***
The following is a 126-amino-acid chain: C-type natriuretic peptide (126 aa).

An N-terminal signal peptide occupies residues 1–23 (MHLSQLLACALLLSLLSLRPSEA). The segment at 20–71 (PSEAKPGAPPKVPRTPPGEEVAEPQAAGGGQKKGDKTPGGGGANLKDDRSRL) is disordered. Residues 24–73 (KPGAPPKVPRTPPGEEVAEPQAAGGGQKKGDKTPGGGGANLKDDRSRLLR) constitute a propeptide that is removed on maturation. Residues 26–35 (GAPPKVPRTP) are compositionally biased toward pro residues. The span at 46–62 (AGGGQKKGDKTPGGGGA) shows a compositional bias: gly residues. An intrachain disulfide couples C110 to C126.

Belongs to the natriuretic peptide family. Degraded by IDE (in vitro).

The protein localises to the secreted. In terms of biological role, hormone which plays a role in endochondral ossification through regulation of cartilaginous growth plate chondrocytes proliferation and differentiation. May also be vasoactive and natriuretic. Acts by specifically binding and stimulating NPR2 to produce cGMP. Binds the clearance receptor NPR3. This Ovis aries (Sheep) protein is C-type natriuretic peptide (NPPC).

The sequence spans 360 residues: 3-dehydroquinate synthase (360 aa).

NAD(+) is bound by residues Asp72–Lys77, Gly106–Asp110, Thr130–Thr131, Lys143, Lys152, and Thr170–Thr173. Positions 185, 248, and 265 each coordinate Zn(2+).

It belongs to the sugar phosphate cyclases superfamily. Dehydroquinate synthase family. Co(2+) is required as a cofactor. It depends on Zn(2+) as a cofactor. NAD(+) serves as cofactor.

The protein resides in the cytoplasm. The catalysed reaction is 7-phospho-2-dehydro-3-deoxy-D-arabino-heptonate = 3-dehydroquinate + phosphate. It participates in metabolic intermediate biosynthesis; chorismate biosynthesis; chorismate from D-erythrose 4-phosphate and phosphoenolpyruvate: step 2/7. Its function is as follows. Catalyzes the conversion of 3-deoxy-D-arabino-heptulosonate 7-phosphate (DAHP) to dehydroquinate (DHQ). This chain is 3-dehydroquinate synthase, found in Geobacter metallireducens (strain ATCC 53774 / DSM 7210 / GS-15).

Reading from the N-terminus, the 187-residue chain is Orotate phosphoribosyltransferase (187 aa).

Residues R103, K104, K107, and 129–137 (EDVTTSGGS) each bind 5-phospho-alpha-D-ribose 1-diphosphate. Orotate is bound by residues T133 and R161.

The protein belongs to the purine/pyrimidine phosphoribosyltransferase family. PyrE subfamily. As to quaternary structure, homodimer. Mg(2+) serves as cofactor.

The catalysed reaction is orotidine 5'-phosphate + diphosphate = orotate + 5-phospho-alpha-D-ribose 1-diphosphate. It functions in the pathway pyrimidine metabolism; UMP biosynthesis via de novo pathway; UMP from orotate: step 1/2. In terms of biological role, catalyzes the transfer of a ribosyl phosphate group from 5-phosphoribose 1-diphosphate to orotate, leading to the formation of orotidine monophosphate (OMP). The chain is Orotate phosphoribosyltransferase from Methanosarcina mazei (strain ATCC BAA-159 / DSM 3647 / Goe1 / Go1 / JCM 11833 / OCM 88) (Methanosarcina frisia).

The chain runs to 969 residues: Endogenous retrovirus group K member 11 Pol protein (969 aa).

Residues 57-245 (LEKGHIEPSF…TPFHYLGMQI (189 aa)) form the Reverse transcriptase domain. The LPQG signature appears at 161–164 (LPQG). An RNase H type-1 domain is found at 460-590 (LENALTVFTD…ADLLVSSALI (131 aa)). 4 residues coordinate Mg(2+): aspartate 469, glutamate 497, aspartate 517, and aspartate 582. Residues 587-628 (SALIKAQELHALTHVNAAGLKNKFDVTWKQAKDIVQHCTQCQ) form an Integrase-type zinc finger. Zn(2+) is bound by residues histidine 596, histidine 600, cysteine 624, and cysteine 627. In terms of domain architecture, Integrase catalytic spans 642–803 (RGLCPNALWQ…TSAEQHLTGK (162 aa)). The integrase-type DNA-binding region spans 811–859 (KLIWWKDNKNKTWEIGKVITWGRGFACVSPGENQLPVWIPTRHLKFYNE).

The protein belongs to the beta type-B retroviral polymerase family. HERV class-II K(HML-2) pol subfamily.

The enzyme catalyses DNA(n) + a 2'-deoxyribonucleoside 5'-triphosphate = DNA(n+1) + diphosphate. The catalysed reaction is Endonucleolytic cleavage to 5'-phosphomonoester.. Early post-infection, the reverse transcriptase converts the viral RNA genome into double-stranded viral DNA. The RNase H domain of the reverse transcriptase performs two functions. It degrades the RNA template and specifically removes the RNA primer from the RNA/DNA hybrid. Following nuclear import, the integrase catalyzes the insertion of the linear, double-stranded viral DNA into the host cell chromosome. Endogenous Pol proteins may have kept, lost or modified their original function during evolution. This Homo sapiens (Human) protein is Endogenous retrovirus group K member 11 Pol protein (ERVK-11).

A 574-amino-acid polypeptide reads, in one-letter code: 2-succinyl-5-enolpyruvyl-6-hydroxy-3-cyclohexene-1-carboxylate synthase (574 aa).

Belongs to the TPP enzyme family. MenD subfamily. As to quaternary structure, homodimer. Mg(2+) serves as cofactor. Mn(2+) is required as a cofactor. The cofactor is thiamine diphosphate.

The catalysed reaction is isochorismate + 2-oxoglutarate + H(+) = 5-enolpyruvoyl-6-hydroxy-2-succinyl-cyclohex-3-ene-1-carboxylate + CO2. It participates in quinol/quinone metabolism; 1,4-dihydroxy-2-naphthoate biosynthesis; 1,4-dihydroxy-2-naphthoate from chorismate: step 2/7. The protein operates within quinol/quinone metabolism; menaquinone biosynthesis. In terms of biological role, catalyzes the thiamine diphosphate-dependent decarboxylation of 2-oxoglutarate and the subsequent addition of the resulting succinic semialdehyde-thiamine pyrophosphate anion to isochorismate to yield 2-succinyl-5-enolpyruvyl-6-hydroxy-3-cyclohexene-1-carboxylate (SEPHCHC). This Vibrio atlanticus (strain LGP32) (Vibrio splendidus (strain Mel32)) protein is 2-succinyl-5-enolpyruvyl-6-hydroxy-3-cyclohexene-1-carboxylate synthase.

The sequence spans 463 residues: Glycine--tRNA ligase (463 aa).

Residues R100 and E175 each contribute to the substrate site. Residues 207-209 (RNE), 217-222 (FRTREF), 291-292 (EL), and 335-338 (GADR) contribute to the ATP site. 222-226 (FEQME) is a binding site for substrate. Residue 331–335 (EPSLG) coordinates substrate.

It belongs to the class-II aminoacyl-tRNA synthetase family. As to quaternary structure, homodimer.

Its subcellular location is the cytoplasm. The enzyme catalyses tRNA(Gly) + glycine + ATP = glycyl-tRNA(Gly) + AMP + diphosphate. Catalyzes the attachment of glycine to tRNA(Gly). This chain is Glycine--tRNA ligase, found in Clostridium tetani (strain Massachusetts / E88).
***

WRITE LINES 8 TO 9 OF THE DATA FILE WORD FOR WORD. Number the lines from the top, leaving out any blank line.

The protein resides in the cytoplasm. The catalysed reaction is 7-phospho-2-dehydro-3-deoxy-D-arabino-heptonate = 3-dehydroquinate + phosphate. It participates in metabolic intermediate biosynthesis; chorismate biosynthesis; chorismate from D-erythrose 4-phosphate and phosphoenolpyruvate: step 2/7. Its function is as follows. Catalyzes the conversion of 3-deoxy-D-arabino-heptulosonate 7-phosphate (DAHP) to dehydroquinate (DHQ). This chain is 3-dehydroquinate synthase, found in Geobacter metallireducens (strain ATCC 53774 / DSM 7210 / GS-15).

Reading from the N-terminus, the 187-residue chain is Orotate phosphoribosyltransferase (187 aa).